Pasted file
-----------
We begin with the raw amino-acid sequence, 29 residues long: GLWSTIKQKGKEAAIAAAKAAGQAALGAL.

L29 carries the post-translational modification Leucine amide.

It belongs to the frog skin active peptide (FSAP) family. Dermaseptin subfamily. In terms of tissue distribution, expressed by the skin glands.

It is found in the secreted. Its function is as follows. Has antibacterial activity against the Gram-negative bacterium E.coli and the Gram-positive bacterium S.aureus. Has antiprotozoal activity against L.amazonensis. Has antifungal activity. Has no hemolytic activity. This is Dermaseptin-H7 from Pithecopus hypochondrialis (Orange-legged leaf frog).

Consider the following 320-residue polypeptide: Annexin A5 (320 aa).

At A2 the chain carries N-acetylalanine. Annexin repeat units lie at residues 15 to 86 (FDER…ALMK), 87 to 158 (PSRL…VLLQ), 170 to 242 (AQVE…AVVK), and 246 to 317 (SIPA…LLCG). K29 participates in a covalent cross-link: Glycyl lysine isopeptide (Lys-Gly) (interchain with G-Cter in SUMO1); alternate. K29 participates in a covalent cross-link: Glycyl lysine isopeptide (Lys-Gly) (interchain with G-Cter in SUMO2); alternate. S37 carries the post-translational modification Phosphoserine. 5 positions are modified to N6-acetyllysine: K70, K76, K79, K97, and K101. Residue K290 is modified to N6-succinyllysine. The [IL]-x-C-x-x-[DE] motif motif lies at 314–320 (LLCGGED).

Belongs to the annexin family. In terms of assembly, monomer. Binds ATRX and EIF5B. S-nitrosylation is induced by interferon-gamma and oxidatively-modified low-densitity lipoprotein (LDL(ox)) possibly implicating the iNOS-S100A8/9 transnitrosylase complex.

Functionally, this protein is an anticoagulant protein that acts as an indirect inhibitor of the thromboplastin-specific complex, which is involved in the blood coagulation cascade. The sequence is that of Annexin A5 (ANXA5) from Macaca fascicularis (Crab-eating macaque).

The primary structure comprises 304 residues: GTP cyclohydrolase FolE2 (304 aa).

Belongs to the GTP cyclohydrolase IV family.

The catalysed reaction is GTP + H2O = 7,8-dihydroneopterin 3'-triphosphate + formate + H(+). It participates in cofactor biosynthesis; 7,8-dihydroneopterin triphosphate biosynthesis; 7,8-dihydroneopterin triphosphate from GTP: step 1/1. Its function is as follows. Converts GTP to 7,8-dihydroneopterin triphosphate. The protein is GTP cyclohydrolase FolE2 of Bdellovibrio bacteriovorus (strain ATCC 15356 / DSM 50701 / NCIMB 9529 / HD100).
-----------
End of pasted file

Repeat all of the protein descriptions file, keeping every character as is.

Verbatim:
We begin with the raw amino-acid sequence, 29 residues long: GLWSTIKQKGKEAAIAAAKAAGQAALGAL.

L29 carries the post-translational modification Leucine amide.

It belongs to the frog skin active peptide (FSAP) family. Dermaseptin subfamily. In terms of tissue distribution, expressed by the skin glands.

It is found in the secreted. Its function is as follows. Has antibacterial activity against the Gram-negative bacterium E.coli and the Gram-positive bacterium S.aureus. Has antiprotozoal activity against L.amazonensis. Has antifungal activity. Has no hemolytic activity. This is Dermaseptin-H7 from Pithecopus hypochondrialis (Orange-legged leaf frog).

Consider the following 320-residue polypeptide: Annexin A5 (320 aa).

At A2 the chain carries N-acetylalanine. Annexin repeat units lie at residues 15 to 86 (FDER…ALMK), 87 to 158 (PSRL…VLLQ), 170 to 242 (AQVE…AVVK), and 246 to 317 (SIPA…LLCG). K29 participates in a covalent cross-link: Glycyl lysine isopeptide (Lys-Gly) (interchain with G-Cter in SUMO1); alternate. K29 participates in a covalent cross-link: Glycyl lysine isopeptide (Lys-Gly) (interchain with G-Cter in SUMO2); alternate. S37 carries the post-translational modification Phosphoserine. 5 positions are modified to N6-acetyllysine: K70, K76, K79, K97, and K101. Residue K290 is modified to N6-succinyllysine. The [IL]-x-C-x-x-[DE] motif motif lies at 314–320 (LLCGGED).

Belongs to the annexin family. In terms of assembly, monomer. Binds ATRX and EIF5B. S-nitrosylation is induced by interferon-gamma and oxidatively-modified low-densitity lipoprotein (LDL(ox)) possibly implicating the iNOS-S100A8/9 transnitrosylase complex.

Functionally, this protein is an anticoagulant protein that acts as an indirect inhibitor of the thromboplastin-specific complex, which is involved in the blood coagulation cascade. The sequence is that of Annexin A5 (ANXA5) from Macaca fascicularis (Crab-eating macaque).

The primary structure comprises 304 residues: GTP cyclohydrolase FolE2 (304 aa).

Belongs to the GTP cyclohydrolase IV family.

The catalysed reaction is GTP + H2O = 7,8-dihydroneopterin 3'-triphosphate + formate + H(+). It participates in cofactor biosynthesis; 7,8-dihydroneopterin triphosphate biosynthesis; 7,8-dihydroneopterin triphosphate from GTP: step 1/1. Its function is as follows. Converts GTP to 7,8-dihydroneopterin triphosphate. The protein is GTP cyclohydrolase FolE2 of Bdellovibrio bacteriovorus (strain ATCC 15356 / DSM 50701 / NCIMB 9529 / HD100).